Even after twenty years in Australia, I have to admit that, for me, ANZAC Day is a difficult occasion on which to speak. I am clear that there can be no simple time limit on marking terrible loss and grief. I understand what a profound effect the loss of lives had on still recently declared new nations, facing major challenges, with small populations scattered across great distances. I also comprehend that the events of Gallipoli connect with other deep sufferings, and that heroic human virtues are present which can continue to strengthen us all. All that makes sense. Such memories are important not to forget. Much of ANZAC Day is also about myth. This is primarily however in the constructive sense of meaning-making story and symbol – in a similar way to how religion also employs particular vital stories and symbols to help us cope with destruction and enable new life. I also honour the sense of something sacred which so many find in rituals such as the dawn ceremonies, such powerful representations of Australian civic religion.
However I have also struggled with ANZAC Day. As an immigrant, it is not always easy to identify with, and can be profoundly alienating when ANZAC has been wrapped in the flag and associated with militarism. As an English person, with my own native country’s experiences of tragic loss in war and infliction of pain on others, I have been surprised how little is done to connect with the pain of others. At times it seems as if others are even disregarded. Happily ANZAC commemorations often do now recognise Turkish pain. How often though do we hear about the British soldiers who died at Gallipoli, in nearly four times the numbers of ANZACs combined. More French soldiers were also killed than Australians. 5 000 Indians lost their lives or were wounded, and many other nationalities too. Of course the numbers are not proportionate to populations and it is right that nations mark their particular hurts. Yet ANZAC commemorations can become cut off from the world’s wider pain, then and now. Rarely mentioned, for example, are the appalling Armenian Massacres which happened at the very same time. The virtues of ANZACs are rightly highlighted, but with no full consideration of their context. What on earth happened, for example, to take them to their deaths? Have we no lessons to draw from the tyrannies, rampant economic and social injustices, lack of international solidarity, imperialism and nationalism which drew nations into global conflict? If we are rightly moved by ANZAC, how will we also organise our lives and world afresh to diminish such pain and conflict today?
Sometimes even the mildest questioning of aspects of ANZAC commemorations can lead to massive media and political opprobrium descending upon the questioner. Yet, if we are to be serious about ANZAC, and about the Christian Gospel, we must seek fresh light in faith and world. How, for example, does today’s Gospel reading help us respond? After all, it is, infamously, far too easy, simply to elide the deaths of those who died in war with Jesus’ words about ‘laying down my life for the sheep.’ What do we mean by ‘sacrifice’?
three English mothers' stories
In the little northern town where I was born, a mother raised six sons – in a part of Barnard Castle known, for very good reason, as Poor House Yard. All six enlisted in the army in 1916, and, within just over a year, five were dead. Can you imagine the pain? The community rallied, and the vicar’s wife wrote to Queen Mary, who eventually helped move the remaining son away from the frontline. Happily, part of our enduring hope, Wilfrid lived and his granddaughter still lives in the town. Yet Wilfrid’s parents were thrown back into poverty. When the town’s war memorial was dedicated, his mother, shorn of her other five sons, laid the first wreath, but was described by the local newspaper as a ‘pathetic figure’. At least two other English mothers suffered the same fate. In a Lincoln vicarage, near where I grew up, Amy Beechey raised eight sons, five of whom were killed in the Great War. In April 1918, she was presented to the King and Queen, and thanked for her immense sacrifice. ‘It was no sacrifice, ma’am’, she gently but firmly replied, ‘I did not give them willingly’. The third mother, Annie Souls, also had five sons wrenched away by the same war. She refused ever after to stand for the national anthem, except once, at a school concert, so as not to embarrass a granddaughter. She had to leave her village after the war, to avoid gossip about how she would profit from the pensions given her sons. Her remaining son then died soon after, of meningitis.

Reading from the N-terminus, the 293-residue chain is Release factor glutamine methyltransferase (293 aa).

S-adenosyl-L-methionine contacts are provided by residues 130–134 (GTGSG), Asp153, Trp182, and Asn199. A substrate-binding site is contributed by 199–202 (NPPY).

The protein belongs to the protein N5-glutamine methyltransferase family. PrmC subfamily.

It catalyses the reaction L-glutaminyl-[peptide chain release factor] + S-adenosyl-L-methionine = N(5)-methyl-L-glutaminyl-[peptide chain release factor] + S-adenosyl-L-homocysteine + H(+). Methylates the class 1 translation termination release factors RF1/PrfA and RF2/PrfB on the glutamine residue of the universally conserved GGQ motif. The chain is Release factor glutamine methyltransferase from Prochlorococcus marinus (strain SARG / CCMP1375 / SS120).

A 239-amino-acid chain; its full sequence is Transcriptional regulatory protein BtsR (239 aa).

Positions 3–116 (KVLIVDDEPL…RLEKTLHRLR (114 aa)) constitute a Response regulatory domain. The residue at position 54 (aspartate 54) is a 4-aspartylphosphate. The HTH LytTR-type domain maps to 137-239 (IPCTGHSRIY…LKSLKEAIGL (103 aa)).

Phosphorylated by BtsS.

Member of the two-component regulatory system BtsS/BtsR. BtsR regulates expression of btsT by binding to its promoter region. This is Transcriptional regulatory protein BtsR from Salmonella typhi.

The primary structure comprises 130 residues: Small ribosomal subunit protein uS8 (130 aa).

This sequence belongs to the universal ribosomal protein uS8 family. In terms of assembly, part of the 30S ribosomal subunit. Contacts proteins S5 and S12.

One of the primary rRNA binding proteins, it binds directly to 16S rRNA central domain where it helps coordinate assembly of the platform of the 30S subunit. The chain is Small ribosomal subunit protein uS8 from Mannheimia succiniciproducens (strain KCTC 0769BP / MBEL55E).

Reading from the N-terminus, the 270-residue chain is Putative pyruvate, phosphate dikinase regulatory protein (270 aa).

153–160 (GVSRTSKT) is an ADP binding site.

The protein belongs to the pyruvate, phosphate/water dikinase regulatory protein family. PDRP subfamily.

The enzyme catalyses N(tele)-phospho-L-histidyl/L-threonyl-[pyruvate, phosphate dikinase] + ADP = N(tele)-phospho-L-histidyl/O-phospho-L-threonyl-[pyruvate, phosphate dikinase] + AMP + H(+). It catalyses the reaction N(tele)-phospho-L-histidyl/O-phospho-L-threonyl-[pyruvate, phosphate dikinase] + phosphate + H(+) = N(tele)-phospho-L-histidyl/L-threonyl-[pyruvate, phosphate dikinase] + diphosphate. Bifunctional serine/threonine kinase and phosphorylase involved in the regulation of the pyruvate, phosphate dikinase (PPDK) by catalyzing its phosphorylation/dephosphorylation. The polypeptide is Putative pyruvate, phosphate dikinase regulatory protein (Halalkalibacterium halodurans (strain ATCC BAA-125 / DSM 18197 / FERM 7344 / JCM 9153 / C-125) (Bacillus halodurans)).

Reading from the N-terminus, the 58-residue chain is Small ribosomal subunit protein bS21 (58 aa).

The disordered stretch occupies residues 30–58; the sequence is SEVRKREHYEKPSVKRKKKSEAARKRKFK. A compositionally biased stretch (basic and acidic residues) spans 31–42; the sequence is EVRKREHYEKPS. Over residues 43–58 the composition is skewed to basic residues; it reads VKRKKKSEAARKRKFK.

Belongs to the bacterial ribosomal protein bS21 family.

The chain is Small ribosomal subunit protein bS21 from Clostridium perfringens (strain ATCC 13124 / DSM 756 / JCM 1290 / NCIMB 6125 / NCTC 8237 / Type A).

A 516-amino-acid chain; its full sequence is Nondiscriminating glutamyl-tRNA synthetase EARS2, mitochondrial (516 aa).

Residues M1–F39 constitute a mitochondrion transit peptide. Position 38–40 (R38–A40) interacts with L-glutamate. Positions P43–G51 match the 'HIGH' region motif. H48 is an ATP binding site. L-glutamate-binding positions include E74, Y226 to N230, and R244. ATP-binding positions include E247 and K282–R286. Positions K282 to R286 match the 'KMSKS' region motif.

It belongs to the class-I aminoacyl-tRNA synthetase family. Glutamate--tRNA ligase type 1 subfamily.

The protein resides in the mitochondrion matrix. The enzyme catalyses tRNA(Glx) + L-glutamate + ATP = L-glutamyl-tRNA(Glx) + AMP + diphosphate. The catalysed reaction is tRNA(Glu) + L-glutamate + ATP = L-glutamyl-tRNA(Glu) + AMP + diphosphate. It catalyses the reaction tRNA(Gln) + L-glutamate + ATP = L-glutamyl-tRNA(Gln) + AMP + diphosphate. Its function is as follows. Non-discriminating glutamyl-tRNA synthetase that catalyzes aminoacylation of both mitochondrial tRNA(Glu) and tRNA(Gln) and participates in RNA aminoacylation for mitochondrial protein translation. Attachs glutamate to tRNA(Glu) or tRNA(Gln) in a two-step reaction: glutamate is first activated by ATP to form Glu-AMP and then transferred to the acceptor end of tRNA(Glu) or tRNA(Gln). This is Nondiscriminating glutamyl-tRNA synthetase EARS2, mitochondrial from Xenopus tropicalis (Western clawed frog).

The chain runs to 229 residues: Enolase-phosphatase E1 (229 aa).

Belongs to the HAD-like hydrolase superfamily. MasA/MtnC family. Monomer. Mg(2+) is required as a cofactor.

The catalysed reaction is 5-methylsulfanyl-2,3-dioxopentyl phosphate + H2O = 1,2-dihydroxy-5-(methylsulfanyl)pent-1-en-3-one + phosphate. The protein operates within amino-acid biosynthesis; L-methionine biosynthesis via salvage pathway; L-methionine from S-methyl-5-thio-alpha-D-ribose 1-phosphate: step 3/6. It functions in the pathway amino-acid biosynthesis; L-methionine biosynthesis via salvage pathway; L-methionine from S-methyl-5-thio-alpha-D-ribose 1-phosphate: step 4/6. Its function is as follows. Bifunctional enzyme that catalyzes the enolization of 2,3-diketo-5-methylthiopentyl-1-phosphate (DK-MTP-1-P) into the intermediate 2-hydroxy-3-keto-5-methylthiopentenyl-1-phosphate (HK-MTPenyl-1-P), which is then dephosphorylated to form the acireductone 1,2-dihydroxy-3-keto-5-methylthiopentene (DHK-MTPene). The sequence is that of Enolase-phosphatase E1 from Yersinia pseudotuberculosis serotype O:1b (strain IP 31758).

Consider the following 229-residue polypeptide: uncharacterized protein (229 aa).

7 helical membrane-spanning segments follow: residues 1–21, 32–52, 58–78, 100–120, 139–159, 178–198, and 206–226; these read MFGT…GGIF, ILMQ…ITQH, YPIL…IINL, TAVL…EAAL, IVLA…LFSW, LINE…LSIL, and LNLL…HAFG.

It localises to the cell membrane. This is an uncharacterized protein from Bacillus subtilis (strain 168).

We must remember such pain, with the pain of the ANZACS, and the continuing pain of our world. But how can we easily speak of ‘sacrifice’, and simply focus on the deaths of young men which were the result of many wider forces of which we hardly ever speak? Our church noticeboard puts it well this weekend. If we are to remember, let us remember all. ‘Lest we forget’ indeed, but ‘lest we forget…anyone’.
Good Shepherd as problematic Australian image
Does the biblical image of the good shepherd help, do you think? It is also a tricky thing, particularly in the context of the Frontier Wars in what we know call Australia. For, as historians have pointed out, sheep may have become an essential source of food for early colonialists, but they literally occupied the land, multiplied the population and disrupted prior ownership and ecological balance. As such, they were totems of invasion. No wonder so many were killed by Aboriginal people, not just for food but as part of political and symbolic resistance. Meanwhile, colonial shepherds were literally the frontline of European expansion. No wonder their huts and lives were central to the warfare of this land.